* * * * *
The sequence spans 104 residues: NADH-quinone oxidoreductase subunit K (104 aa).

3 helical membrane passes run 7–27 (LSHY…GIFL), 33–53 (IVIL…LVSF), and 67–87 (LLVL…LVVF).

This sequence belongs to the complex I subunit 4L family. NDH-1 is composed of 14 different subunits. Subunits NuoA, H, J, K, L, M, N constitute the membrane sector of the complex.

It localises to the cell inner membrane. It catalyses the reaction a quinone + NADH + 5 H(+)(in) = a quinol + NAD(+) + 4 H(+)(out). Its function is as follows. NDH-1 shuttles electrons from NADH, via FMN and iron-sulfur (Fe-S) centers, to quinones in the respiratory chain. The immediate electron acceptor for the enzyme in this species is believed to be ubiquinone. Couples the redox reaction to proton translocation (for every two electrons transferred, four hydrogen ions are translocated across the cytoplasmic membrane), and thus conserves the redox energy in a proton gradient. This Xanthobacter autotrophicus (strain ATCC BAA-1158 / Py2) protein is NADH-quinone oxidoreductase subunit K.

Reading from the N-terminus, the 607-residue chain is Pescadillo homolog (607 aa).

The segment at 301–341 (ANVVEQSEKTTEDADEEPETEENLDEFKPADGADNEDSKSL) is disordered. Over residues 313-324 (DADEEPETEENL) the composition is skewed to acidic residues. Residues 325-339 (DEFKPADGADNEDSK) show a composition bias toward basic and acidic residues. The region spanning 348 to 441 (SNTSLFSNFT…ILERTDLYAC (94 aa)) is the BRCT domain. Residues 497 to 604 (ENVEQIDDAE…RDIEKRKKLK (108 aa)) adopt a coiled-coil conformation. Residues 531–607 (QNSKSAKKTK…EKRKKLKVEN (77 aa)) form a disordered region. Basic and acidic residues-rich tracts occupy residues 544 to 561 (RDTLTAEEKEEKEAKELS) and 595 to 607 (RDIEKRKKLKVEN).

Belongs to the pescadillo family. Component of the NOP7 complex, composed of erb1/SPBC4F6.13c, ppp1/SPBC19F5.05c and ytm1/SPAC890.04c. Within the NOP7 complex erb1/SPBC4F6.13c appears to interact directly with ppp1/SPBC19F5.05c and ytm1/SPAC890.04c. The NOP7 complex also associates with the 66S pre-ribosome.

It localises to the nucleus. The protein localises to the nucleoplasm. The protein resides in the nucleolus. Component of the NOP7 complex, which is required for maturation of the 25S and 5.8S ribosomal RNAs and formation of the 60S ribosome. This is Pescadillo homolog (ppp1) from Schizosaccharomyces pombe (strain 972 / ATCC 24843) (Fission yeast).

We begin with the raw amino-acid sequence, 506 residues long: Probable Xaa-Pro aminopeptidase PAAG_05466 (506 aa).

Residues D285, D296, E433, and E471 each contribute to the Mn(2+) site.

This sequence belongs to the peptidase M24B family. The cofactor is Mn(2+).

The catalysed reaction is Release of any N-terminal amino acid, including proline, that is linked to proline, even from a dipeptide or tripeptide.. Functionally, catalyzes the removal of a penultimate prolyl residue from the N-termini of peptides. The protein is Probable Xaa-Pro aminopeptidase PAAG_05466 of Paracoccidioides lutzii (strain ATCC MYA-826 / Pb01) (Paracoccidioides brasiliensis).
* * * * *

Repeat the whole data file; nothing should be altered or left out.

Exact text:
The sequence spans 104 residues: NADH-quinone oxidoreductase subunit K (104 aa).

3 helical membrane passes run 7–27 (LSHY…GIFL), 33–53 (IVIL…LVSF), and 67–87 (LLVL…LVVF).

This sequence belongs to the complex I subunit 4L family. NDH-1 is composed of 14 different subunits. Subunits NuoA, H, J, K, L, M, N constitute the membrane sector of the complex.

It localises to the cell inner membrane. It catalyses the reaction a quinone + NADH + 5 H(+)(in) = a quinol + NAD(+) + 4 H(+)(out). Its function is as follows. NDH-1 shuttles electrons from NADH, via FMN and iron-sulfur (Fe-S) centers, to quinones in the respiratory chain. The immediate electron acceptor for the enzyme in this species is believed to be ubiquinone. Couples the redox reaction to proton translocation (for every two electrons transferred, four hydrogen ions are translocated across the cytoplasmic membrane), and thus conserves the redox energy in a proton gradient. This Xanthobacter autotrophicus (strain ATCC BAA-1158 / Py2) protein is NADH-quinone oxidoreductase subunit K.

Reading from the N-terminus, the 607-residue chain is Pescadillo homolog (607 aa).

The segment at 301–341 (ANVVEQSEKTTEDADEEPETEENLDEFKPADGADNEDSKSL) is disordered. Over residues 313-324 (DADEEPETEENL) the composition is skewed to acidic residues. Residues 325-339 (DEFKPADGADNEDSK) show a composition bias toward basic and acidic residues. The region spanning 348 to 441 (SNTSLFSNFT…ILERTDLYAC (94 aa)) is the BRCT domain. Residues 497 to 604 (ENVEQIDDAE…RDIEKRKKLK (108 aa)) adopt a coiled-coil conformation. Residues 531–607 (QNSKSAKKTK…EKRKKLKVEN (77 aa)) form a disordered region. Basic and acidic residues-rich tracts occupy residues 544 to 561 (RDTLTAEEKEEKEAKELS) and 595 to 607 (RDIEKRKKLKVEN).

Belongs to the pescadillo family. Component of the NOP7 complex, composed of erb1/SPBC4F6.13c, ppp1/SPBC19F5.05c and ytm1/SPAC890.04c. Within the NOP7 complex erb1/SPBC4F6.13c appears to interact directly with ppp1/SPBC19F5.05c and ytm1/SPAC890.04c. The NOP7 complex also associates with the 66S pre-ribosome.

It localises to the nucleus. The protein localises to the nucleoplasm. The protein resides in the nucleolus. Component of the NOP7 complex, which is required for maturation of the 25S and 5.8S ribosomal RNAs and formation of the 60S ribosome. This is Pescadillo homolog (ppp1) from Schizosaccharomyces pombe (strain 972 / ATCC 24843) (Fission yeast).

We begin with the raw amino-acid sequence, 506 residues long: Probable Xaa-Pro aminopeptidase PAAG_05466 (506 aa).

Residues D285, D296, E433, and E471 each contribute to the Mn(2+) site.

This sequence belongs to the peptidase M24B family. The cofactor is Mn(2+).

The catalysed reaction is Release of any N-terminal amino acid, including proline, that is linked to proline, even from a dipeptide or tripeptide.. Functionally, catalyzes the removal of a penultimate prolyl residue from the N-termini of peptides. The protein is Probable Xaa-Pro aminopeptidase PAAG_05466 of Paracoccidioides lutzii (strain ATCC MYA-826 / Pb01) (Paracoccidioides brasiliensis).